Phantom #8 (August) closes this initial outing with an epic extra-length tale of vengeance as the current Ghost Who Walks finally tracks down ‘The Belt’ and the villain who killed his father and stole it…

Straightforward, captivating rollicking action-adventure has always been the staple of The Phantom. If that sounds like a good time to you, this is a traditional nostalgia-fest you won’t want to miss…
The Phantom® © 1962-1964 and 2011 King Features Syndicate, Inc. ® Hearst Holdings, Inc. Reprinted with permission. All rights reserved.

Doctor Strange & Doctor Doom: Triumph & Torment


By Roger Stern, Michael Mignola & Mark Badger, Gerry Conway, Gene Colan, Bill Mantlo, Kevin Nowlan & various(Marvel)
ISBN: 978-0-7851-8454-6

This occult odd couple concoction is perhaps one of the very best Marvel Universe yarns from the post-Kirby years and tells a powerful tale by contrasting the mandatory origin sequences of the two doctors to produce effective motivations for and deeper insights into both characters.

Adding even greater interest and incentive, this collection from 2016 – also released as an eBook – offers loosely associated material from Astonishing Tales #8, Doctor Strange #57 (February 1983) and Marvel Fanfare #16 and 43…

Victor Von Doom is a troubled gypsy genius who escaped the oppression of his homeland on a scholarship to America. Whilst there he succumbed to an intense rivalry with young Reed Richards, even then perhaps the most brilliant man alive.

The arrogant Von Doom performed unsanctioned experiments which marred his perfect features, leading him down a path to super-science and an overwhelming hunger for power and control. His mother, a sorceress, burns in hell for the unholy powers she used in life, powers which her son also possesses.

Steven Strange was America’s greatest surgeon, a vain and arrogant man who cared nothing for the sick, except as a means to wealth and glory. When a drunken car-crash ended his career, Strange hit the skids until an overheard barroom tall tale led him to Tibet, an ancient magician, and eventual enlightenment through daily redemption. He battles otherworldly evil as the Sorcerer Supreme, Master of the Mystic arts.

When a magical call goes out to all the World’s adepts offering a granted wish to the victor in a contest of sorcery, both Doom and Strange are among the gathered. After mystic combat reduces the assemblage to the two doctors, Doom’s granted wish is to rescue his mother’s soul from Hell…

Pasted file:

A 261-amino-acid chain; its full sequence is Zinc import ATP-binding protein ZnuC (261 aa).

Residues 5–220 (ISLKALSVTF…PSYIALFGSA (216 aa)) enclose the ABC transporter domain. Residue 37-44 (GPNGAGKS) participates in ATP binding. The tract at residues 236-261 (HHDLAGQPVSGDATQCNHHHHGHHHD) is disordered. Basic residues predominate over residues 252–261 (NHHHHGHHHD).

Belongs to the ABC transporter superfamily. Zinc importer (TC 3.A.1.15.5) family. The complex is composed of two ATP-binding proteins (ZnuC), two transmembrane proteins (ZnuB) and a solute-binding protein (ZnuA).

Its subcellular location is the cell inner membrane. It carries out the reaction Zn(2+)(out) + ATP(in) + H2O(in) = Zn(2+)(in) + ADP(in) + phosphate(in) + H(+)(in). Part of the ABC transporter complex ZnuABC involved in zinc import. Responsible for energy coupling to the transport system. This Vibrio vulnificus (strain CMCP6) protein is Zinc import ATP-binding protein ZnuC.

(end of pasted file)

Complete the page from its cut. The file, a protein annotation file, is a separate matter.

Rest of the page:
A classic quest saga, Triumph & Torment sees the two mages storm the gates of the Underworld in a mission of vain hope and warped mercy, battling the hordes of Mephisto and their own natures in a mesmerizing epic of power and pathos.

Roger Stern is at his absolute writing peak here and the unlikely art team of Michael Mignola and Mark Badger defy any superlatives I could use. The art is simply magical, especially the mesmerising colouring, also courtesy of Mr Badger.

High drama, heroism, perfidy and plenty of surprises wrapped in superb craftsmanship typify all that’s best in the “Marvel Style” and this tale has it all aplenty.

The bonus material kicks off with ‘… Though Some Call it Magic!’ by Gerry Conway, Gene Colan & Tom Palmer: a tense vignette from Astonishing Tales #8 (October 1971) which first revealed details of the arcane annual ritual in which the metal-shod monarch of Latveria battled with the King of Hell for possession of a gypsy witch’s soul, after which Doctor Strange #57 (February 1983) revealed Roger Stern’s first stray thoughts on the forthcoming Triumph & Torment epic…

Although the story mainly dealt with other acolytes trying to become the sorcerer’s latest apprentice, ‘Gather My Disciples Before Me!’ – illustrated by Kevin Nowlan & Terry Austin – saw Doom attempt to swallow his gargantuan pride and also petition Stephen Strange to become his tutor in the ways of magic…

The story portion of this graphic grimoire concludes with a brace of salty sea tales starring Prince Namor, the Sub-Mariner both illustrated by then callow newcomer Mike Mignola and scripted by Bill Mantlo. The undersea action opens with ‘A Fable’ (Marvel Fanfare #16, September 1984) with the Sea King striving to save a beautiful beast from the callous cruelty of sailors whilst from MF #43 (April 1989) ‘Time After Time’ – inked by P. Craig Russell – sees the Sub-Mariner fall through time to an age of piracy and share a brief, overpowering passion with a ferocious female freebooter…